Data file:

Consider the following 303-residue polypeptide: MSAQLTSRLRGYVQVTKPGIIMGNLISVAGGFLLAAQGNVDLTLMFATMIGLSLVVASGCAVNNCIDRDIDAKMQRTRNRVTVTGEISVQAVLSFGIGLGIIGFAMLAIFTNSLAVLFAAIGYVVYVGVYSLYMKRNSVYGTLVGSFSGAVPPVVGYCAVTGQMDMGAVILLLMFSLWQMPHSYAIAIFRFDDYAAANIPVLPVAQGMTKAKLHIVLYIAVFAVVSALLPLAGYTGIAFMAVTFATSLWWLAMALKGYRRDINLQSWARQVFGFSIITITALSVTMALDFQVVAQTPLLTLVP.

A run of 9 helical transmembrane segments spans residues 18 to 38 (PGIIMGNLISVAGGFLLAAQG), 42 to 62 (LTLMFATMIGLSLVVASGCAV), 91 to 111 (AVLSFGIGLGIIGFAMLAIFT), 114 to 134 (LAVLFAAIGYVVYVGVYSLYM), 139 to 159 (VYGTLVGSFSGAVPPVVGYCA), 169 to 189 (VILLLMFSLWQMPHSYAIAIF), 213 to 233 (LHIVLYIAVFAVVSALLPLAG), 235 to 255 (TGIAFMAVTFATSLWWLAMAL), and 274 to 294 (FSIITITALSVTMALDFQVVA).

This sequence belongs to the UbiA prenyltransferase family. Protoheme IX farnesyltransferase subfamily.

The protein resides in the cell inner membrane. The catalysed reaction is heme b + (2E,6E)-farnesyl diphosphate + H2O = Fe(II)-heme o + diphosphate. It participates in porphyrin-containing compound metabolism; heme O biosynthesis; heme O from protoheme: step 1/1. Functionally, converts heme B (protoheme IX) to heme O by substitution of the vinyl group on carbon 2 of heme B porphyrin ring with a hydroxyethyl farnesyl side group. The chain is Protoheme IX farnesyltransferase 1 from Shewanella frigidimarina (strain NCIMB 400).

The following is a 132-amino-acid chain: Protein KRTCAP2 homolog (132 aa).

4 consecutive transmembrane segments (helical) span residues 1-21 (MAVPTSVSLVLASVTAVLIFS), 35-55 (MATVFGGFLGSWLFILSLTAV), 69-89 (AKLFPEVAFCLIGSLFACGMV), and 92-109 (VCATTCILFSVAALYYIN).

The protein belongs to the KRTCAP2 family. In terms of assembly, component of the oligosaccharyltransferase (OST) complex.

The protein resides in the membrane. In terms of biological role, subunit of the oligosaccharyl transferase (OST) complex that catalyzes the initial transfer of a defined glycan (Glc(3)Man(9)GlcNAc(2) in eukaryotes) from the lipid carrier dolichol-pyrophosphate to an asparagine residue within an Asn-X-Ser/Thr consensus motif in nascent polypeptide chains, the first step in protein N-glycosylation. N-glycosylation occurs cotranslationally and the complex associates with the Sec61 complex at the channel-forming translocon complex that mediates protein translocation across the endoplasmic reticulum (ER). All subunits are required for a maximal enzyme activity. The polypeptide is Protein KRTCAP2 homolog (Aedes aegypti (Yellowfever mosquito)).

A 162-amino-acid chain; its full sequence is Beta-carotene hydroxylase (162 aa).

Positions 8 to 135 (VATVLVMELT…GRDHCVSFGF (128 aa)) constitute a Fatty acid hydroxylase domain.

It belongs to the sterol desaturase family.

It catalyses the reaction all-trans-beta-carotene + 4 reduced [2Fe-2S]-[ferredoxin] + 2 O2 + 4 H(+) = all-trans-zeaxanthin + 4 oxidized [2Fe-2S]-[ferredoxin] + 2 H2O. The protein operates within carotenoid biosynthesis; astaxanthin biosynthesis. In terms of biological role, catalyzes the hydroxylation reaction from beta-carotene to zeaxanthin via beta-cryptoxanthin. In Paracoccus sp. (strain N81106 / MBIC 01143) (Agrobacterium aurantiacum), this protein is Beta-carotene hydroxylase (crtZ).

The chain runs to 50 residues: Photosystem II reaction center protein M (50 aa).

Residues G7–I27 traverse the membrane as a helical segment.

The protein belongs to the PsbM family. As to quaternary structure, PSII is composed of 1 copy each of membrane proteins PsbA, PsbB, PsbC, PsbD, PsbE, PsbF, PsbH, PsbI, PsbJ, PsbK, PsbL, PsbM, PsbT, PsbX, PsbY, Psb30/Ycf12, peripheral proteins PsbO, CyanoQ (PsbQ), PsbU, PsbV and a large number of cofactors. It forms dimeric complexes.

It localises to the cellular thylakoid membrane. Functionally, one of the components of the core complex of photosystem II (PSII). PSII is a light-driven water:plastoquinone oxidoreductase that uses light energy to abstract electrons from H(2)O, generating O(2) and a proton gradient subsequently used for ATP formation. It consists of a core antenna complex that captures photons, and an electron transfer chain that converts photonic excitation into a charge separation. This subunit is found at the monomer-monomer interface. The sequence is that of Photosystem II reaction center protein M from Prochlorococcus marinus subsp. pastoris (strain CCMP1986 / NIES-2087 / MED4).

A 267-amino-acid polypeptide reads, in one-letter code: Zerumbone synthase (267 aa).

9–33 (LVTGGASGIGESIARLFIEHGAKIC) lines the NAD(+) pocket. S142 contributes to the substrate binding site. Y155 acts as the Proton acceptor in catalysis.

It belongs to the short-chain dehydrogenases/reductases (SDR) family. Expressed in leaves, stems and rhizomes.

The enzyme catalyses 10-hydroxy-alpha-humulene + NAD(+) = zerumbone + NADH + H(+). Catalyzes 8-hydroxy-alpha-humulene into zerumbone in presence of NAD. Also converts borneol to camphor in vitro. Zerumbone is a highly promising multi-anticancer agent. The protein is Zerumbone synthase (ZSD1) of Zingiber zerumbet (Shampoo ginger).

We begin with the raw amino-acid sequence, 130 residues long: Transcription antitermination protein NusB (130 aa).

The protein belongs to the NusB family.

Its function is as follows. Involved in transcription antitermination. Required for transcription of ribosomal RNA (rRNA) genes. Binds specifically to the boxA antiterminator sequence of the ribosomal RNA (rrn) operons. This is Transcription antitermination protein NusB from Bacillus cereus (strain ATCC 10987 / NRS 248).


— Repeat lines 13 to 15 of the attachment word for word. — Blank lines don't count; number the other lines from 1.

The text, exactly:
The chain runs to 50 residues: Photosystem II reaction center protein M (50 aa).

Residues G7–I27 traverse the membrane as a helical segment.

The protein belongs to the PsbM family. As to quaternary structure, PSII is composed of 1 copy each of membrane proteins PsbA, PsbB, PsbC, PsbD, PsbE, PsbF, PsbH, PsbI, PsbJ, PsbK, PsbL, PsbM, PsbT, PsbX, PsbY, Psb30/Ycf12, peripheral proteins PsbO, CyanoQ (PsbQ), PsbU, PsbV and a large number of cofactors. It forms dimeric complexes.